Years later, In Florida, while training for a half-marathon, I decided to run outside, lest I not be prepared for the event. Our neighborhood was relatively new at the time, and the road that ran parallel to my home was surrounded by palm trees, endless fields, and miles of open space. At first I loved the fresh air and picturesque landscape. But soon doubt picked at my brain. Someone could attack you. Who would find you? You’re not safe here, alone.
I told myself I was paranoid, yet I opted to run back inside.
Because it’s…you know, different for girls.
Here in my new neighborhood, I walk my dog before dark. Mainly to avoid being mosquito bait, but also because fear whispers in my head.
Sometimes my timing is off, night comes early, and I find myself backpedaling away from unlit paths, away from the basketball court, where shirtless men playing are playing innocent games.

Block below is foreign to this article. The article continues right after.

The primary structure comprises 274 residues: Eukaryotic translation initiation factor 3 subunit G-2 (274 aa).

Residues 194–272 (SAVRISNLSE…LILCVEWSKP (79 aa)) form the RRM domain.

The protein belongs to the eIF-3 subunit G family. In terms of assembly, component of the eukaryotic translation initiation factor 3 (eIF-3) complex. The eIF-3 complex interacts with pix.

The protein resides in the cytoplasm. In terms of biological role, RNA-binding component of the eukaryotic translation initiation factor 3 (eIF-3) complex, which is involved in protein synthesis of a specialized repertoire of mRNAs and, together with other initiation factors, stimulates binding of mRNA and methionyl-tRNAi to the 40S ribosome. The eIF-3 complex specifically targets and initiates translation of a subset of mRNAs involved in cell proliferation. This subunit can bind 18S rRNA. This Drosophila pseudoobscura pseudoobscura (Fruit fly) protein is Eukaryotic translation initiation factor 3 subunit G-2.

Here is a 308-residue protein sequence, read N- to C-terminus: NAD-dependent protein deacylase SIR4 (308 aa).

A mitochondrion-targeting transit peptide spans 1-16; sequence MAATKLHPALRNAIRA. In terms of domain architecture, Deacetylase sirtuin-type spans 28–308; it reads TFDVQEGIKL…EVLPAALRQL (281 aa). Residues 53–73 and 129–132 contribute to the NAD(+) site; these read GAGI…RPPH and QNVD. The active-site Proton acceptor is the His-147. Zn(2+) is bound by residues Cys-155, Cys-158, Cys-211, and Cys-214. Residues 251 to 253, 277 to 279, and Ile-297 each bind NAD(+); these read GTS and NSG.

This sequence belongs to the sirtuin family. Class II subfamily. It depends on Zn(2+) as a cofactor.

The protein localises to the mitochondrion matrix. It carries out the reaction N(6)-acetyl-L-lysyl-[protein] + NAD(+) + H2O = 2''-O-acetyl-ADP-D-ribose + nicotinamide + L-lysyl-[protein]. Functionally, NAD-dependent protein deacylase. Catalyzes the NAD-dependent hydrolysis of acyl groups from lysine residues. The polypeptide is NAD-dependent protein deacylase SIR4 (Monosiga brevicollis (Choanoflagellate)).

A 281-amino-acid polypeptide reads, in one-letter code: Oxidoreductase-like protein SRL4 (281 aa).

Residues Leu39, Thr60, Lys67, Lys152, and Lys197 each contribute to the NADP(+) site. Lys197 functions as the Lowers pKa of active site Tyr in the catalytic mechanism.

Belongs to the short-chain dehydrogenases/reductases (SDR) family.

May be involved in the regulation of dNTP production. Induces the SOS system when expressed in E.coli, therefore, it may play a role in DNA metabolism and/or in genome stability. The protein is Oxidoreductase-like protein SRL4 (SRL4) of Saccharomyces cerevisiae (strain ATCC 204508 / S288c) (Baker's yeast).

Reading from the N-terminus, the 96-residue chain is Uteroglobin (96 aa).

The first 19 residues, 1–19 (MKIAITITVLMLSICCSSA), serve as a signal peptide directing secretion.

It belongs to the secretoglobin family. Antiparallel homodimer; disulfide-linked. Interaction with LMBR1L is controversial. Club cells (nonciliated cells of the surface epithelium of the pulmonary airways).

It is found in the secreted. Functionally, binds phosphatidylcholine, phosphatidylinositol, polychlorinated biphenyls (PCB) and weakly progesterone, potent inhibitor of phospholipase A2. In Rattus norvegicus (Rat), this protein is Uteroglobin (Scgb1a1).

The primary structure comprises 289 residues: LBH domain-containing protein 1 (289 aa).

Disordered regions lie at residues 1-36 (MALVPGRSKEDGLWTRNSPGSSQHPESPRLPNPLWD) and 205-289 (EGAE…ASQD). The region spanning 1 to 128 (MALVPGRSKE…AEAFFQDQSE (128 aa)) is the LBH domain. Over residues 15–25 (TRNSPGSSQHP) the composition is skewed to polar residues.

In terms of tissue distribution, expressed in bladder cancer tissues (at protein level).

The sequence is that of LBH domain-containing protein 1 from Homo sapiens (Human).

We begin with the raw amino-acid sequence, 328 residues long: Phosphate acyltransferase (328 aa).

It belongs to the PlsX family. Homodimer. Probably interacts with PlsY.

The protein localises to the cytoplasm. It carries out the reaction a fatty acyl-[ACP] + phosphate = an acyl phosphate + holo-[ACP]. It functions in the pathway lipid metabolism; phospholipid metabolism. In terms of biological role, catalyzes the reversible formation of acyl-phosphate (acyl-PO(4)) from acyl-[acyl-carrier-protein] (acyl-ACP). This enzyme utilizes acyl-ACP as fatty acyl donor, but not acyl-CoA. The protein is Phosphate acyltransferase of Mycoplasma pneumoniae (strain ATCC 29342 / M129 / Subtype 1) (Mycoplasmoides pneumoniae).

Because fear still whispers to me. And because…
It’s different for girls.
My daughter is away from home, in college, and too often our breezy conversations switch to stern warnings. She tells me she’s going out clubbing with her friends, and I immediately go mama bear.
“Stay in a group. Don’t take a drink from a stranger. Have a code, or a call system. Don’t be alone. Stay on guard.”
My daughter assures me she knows all this, that her friends are all in sync. But then she tells me about the day she went to a guy’s home, one she recently met on social media, and I want to get in my car and drive the three hours and wrap her in a protective bubble and keep her safe.
Fear won’t quiet when I try to shush it.
When my son goes out, I warn him to be home on time. He’s too young for clubs or online dating, but I doubt if he were that I’d have the same fears.